There is a new AngusReid poll for politicalbetting.. The topline figures, with changes from their previous poll, are CON 40%(+1), LAB 23%(+1), LDEM 19%(-2), Others 18%.

It was conducted between Tuesday and Thursday, and according to Mike about a third of it was conducted after the PBR. In practice that means this won’t really show any PBR effect, since a fair proportion of that third of the sample wouldn’t have seen the PBR anyway, and very few would have digested the media response.

The trend is clearly one of no change. All the polling companies but Angus Reid are now showing a narrowing of the Tory lead, and there is an increasingly sharp contrast between the level of Labour support they are picking up and that of other companies. As I’ve said before, part of this will be their weighting figures (AngusReid weight to actual 2005 shares of the vote, rather than shares adjusted to account for false recall) and part will be down to a higher level of support for others (which I can see no obvious methodological explanation for). They should, however, be showing the same overall trend.

Andrew Hawkins of ComRes has implied on his twitter feed that we’ll also be getting something from them tonight, though I don’t know if there’s really been time for a post PBR voting intention poll.

106 Responses to “AngusReid still have the Tory lead at 17”

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  1. @Lin,

    The “seat” in Weymouth was not a traditional Tory seat. In fact its a ward that Labour won in 2007 and is in a marginal parliamentary constituency. Still a good win for Labour, but you may be being swayed by the notion that Dorset is somehow rock-solid Tory heartland when much of it is not.

    Britain’s seaside towns have large populations (infestations some might say) of benefit claimants.

  2. The local by-election results are indeed showing a very clear recent shift.

    The Conservatives are showing a clear drop in support, Labour is improving just about everywhere and the Lib Dems are showing a definite rise, particularly noticeable in the SW seats which many assume will be lost to the Conservatives (largely on the evidence of the “local” County Council elections!).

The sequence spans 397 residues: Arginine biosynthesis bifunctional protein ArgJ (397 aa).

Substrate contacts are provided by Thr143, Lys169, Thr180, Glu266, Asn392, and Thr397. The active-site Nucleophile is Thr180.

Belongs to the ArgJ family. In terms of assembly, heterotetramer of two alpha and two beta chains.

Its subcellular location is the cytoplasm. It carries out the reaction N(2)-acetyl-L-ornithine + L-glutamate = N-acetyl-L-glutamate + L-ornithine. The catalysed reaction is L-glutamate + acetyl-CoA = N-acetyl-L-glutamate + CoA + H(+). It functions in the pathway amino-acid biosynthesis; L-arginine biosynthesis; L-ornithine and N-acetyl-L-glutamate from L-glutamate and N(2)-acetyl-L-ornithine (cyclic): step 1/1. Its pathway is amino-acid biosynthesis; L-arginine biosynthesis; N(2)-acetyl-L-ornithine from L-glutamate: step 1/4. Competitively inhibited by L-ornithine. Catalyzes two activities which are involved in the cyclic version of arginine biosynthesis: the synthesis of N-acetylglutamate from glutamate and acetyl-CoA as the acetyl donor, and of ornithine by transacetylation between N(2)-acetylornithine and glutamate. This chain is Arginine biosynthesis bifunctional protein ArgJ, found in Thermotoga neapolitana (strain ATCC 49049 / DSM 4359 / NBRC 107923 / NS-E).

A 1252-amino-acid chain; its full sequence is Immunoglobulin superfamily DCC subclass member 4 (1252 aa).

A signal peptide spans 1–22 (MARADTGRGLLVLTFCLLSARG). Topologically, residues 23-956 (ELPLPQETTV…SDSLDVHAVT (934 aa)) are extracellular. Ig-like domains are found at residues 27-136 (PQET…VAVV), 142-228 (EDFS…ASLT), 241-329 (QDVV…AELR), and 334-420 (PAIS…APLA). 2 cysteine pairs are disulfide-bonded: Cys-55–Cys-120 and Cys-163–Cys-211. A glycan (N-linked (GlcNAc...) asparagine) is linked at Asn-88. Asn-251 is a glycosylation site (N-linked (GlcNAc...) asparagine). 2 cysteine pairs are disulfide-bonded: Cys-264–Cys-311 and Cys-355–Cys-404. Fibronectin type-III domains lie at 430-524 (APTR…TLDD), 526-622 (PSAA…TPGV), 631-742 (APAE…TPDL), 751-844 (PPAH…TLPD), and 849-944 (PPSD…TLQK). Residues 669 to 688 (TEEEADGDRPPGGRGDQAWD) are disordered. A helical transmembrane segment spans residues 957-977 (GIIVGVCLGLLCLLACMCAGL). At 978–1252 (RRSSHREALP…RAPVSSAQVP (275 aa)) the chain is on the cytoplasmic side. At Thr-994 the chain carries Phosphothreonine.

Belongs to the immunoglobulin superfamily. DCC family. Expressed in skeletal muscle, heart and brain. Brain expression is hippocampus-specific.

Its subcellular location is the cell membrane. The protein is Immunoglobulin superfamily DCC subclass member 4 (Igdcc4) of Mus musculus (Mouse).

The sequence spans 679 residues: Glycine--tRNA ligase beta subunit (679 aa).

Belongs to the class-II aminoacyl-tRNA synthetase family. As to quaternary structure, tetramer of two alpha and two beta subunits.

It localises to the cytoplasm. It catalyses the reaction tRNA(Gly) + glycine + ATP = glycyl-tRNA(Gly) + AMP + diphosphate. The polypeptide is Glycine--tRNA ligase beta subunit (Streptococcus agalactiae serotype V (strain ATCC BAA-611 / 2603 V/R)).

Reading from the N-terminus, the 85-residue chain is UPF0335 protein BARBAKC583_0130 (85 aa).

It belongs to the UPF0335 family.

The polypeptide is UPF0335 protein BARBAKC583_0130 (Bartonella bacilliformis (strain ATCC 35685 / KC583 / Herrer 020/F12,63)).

Whilst I do not hold the view that local results necessarily have a direct relation to the way people vote in a General Election in any seat, when viewed over a parliamentary cycle, they give a view to the way public opinion is moving. I were still a Tory, I’d just be beginning to get slightly anxious. This election is still wide open.

  3. The amount of ‘straw clutching’ by GB/Labour supporters is breathtaking but I suppose they have to really when almost everything (at the moment that is) is still pointing to a substantial Conservative Majority but perhaps not the Landslide many had a first thought.
    We must really wait for a couple of more ‘normal’ Polls over the next week or so to see what if any shifts in public opionion really is!

  4. Mark Johnson: I’m not A GB/Lab supporter – anything but!!

    At my local club, out of about 20 of my fellow members who I know vote Conservative, 4 (formerly all staunch Conservatives like me) have decided to switch. 2 are going UKIP in protest at the Tory stance on Lisbon, 1 is going to the Lib Dems because he thinks Vince Cable should be running the economy, and regrettably, 1 is going to vote BNP because he’s been made redundant and is a bit dense. All are voters in a Lib Dem/Conservative marginal seat.